On Dec. 10, 2002, Timlin sent a letter to her apologizing for giving her the impression that her complaint was somehow “swept under the carpet” or not taken seriously. He stated that he was finally able to talk to Deviney in person and reviewed her letter with him, along with her request that he be given some treatment. While Deviney did not admit to doing anything that was seriously wrong, he did agree to attend therapy. Timlin stated that he hoped that this would be of some help to Deviney and would be a source of peace of mind for her.
The diocesan file indicates that the allegation against Deviney was unsubstantiated.
• Rev. John M. Duggan
Father John M. Duggan was assigned to the Jesuit community in Scranton in the 1970s. In the late 1980s, he was approved by the Diocese of Scranton to assist pastors in the area. Then, in 1988, Bishop James C. Timlin appointed Duggan to be the Assistant Pastor at St. Paul.
In 1993, Duggan was sent for a psychological evaluation and admitted to sexually abusing young children in his early priesthood. He denied that any of the abuse occurred within the Diocese. Upon his release, Timlin reinstated Duggan. However, Duggan was restricted to supervised ministry and was required to meet regularly with his aftercare counseling team.
On Dec. 11, 1996, an adult male reported to Timlin that he was sexually abused by Duggan in the 1970s when he was a teenager engaged in spiritual counseling at the Jesuit house in Scranton. Timlin thereafter imposed a ban on Duggan’s parish work and restricted him to convent and prison ministry.
In 1999, the same male reported that he believed Duggan was participating in unsupervised ministry. The Diocesan Review Board recommended to Timlin that the only ministries that would be open to Duggan were the celebration of mass and the administration of sacraments in correctional facilities, nursing homes and convents.
In May 2002, the male contacted the Diocese and requested assurances that Duggan posed no threat to young people. Timlin then suggested to the Maryland Provincial that it would not be a good idea for Duggan to return to Scranton. The Provincial notified Timlin that Duggan had been removed from the Jesuit Community in Scranton.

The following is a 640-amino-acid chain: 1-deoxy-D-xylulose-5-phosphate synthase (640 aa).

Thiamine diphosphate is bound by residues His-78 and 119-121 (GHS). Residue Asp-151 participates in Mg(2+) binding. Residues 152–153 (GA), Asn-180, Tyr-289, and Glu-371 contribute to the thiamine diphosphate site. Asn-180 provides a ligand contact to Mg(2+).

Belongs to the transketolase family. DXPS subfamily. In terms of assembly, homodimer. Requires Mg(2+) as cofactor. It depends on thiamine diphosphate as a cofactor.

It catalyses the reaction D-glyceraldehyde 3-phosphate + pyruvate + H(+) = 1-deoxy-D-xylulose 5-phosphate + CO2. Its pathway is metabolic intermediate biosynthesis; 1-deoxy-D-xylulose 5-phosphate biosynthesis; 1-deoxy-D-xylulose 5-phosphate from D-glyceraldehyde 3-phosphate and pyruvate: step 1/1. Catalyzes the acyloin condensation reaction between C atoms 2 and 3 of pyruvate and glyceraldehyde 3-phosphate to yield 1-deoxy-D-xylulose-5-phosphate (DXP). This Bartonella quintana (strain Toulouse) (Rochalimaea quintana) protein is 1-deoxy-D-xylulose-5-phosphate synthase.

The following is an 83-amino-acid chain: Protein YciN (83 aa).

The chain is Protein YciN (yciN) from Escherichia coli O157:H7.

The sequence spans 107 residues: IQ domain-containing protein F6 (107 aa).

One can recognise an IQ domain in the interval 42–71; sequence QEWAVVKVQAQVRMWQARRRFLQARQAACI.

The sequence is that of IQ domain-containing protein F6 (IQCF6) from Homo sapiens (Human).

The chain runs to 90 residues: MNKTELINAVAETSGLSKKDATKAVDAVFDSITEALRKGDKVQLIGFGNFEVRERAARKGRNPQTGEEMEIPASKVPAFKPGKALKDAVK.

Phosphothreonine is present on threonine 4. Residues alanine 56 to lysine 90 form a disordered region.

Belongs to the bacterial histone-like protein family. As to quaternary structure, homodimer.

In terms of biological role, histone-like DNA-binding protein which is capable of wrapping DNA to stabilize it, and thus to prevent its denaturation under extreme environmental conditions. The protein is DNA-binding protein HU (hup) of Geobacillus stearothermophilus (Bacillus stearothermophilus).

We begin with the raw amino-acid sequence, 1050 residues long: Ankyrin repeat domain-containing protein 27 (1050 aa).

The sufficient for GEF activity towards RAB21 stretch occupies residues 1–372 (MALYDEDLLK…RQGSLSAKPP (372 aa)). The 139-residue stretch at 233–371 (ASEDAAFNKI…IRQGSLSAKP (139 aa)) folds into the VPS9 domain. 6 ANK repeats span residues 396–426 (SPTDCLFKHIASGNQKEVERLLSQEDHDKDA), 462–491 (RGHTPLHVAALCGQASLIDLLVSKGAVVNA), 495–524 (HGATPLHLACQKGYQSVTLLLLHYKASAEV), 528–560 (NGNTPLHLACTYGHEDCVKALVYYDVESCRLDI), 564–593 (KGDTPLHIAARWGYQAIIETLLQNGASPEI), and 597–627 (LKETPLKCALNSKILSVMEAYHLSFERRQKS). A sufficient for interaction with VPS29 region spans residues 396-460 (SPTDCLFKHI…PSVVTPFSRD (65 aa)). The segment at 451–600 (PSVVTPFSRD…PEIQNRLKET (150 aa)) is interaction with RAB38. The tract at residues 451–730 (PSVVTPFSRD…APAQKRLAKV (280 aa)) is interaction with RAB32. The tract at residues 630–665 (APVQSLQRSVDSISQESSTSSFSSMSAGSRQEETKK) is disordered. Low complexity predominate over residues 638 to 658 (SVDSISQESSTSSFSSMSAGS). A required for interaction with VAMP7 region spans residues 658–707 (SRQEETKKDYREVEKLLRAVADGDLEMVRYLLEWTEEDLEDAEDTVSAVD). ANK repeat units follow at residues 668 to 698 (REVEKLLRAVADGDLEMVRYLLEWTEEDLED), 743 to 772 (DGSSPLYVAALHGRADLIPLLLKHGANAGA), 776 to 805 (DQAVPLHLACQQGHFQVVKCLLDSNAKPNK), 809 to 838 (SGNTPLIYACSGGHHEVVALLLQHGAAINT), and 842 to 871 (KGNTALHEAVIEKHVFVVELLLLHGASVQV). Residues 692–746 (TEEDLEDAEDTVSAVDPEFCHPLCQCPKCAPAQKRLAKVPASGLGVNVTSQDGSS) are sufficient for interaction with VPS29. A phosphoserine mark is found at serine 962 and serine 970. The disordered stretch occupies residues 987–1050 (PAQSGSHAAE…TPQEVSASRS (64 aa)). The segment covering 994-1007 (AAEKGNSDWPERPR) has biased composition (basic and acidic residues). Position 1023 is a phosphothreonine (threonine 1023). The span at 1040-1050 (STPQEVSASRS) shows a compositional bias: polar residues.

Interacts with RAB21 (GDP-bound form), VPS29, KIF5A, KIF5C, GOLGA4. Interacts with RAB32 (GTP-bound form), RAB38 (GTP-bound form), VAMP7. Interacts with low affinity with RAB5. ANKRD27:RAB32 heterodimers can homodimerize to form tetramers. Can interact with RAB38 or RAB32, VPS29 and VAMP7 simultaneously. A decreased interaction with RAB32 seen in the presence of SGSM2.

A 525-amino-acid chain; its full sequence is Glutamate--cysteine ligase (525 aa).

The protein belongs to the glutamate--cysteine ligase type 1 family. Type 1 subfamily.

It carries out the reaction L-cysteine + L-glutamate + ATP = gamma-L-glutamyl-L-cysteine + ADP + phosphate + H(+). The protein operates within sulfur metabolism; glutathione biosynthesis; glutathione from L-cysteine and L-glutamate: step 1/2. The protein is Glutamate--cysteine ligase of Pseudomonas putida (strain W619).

• Rev. James F. Fedor
From 1981 to 1986, Father James F. Fedor sought counseling on his own for issues/concerns relating to his desire to have contact with young girls. From 1986 to 1987, Fedor received psychological treatment/evaluation.
On July 7, 1991, Fedor was granted an indefinite leave of absence by Timlin and he was laicized on May 3, 1994.
• Rev. Austin E. Flanagan
On Sept. 11, 1980, Bishop J. Carroll McCormick received a letter from a parishioner who advised that the parishioners were disgusted with Father Austin E. Flanagan. The letter stated that Flanagan would not let anyone in the rectory and that he was sleeping in sleeping bags with young boys.
On June 27, 1990, Timlin received a letter from Dr. Richard D. Malone, associate medical director, St. Vincent’s Hospital and Medical Center in Harrison, New York, concerning Flanagan. The letter was sent upon the request of, and with the permission of, Flanagan himself.
Flanagan related that approximately one month prior to his admission to St. Vincent’s Hospital, he had been questioned about fondling two boys at a summer camp two years earlier.
The boys had reported it to another priest who, in turn, reported it to Timlin. Flanagan told Malone that he did not deny what happened. However, he stated, “I thought they were asleep and also I had a lot to drink.” Flanagan acknowledge that several other similar instances in the past had occurred.
There was no information in the files concerning the identity of the two boys.
On July 3, 2002, Flanagan was removed from active ministry.
• Rev. Robert J. Gibson
On Jan. 5, 1995, the Diocese of Scranton was contacted by an attorney representing a man who claimed to have been sexually abused by Father Robert J. Gibson in 1975 when the victim was 14 years old. Gibson admitted to the sexual misconduct.
On Jan. 9, 1995, Gibson resigned as pastor of St. Bernadette. He was admitted to St. John Vianney Hospital in Downingtown for evaluation and treatment.
In August 1995, Gibson was discharged with a recommendation that he reside at a parish under supervision and continue to receive therapy. He was placed in residence at St. Ignatius Rectory.
In the spring of 1997, a complaint was received from a mother who accused Gibson of “grooming behavior” involving her son. Gibson was re-admitted to St. John Vianney Hospital for further assessment.
On Sept. 16, 1997, the decision was made that Gibson could no longer exercise priestly ministry or reside in a Diocesan facility. He remained under supervision until he was able to be placed in a residential treatment facility.
On Feb. 1, 1998, Gibson was placed in the St. John Vianney Renewal Center in Dittmer, Missouri. The facility monitors priests so as to prevent any behavior that would be harmful to the faithful. Timlin removed Gibson’ s priestly faculties and directed him to refrain from wearing clerical attire outside of the Renewal Center. Gibson refused to seek voluntary laicization.
On Feb. 26, 1998, the Diocese received information that Gibson was involved in sexual misconduct with his nephew, who was a minor at the time.
On April 5, 2002, the Diocese received a letter from an adult male who accused Gibson of sexual misconduct and providing pornographic material to him when he was a minor. A copy of the letter was shared with law enforcement.
• Rev. Lawrence Homer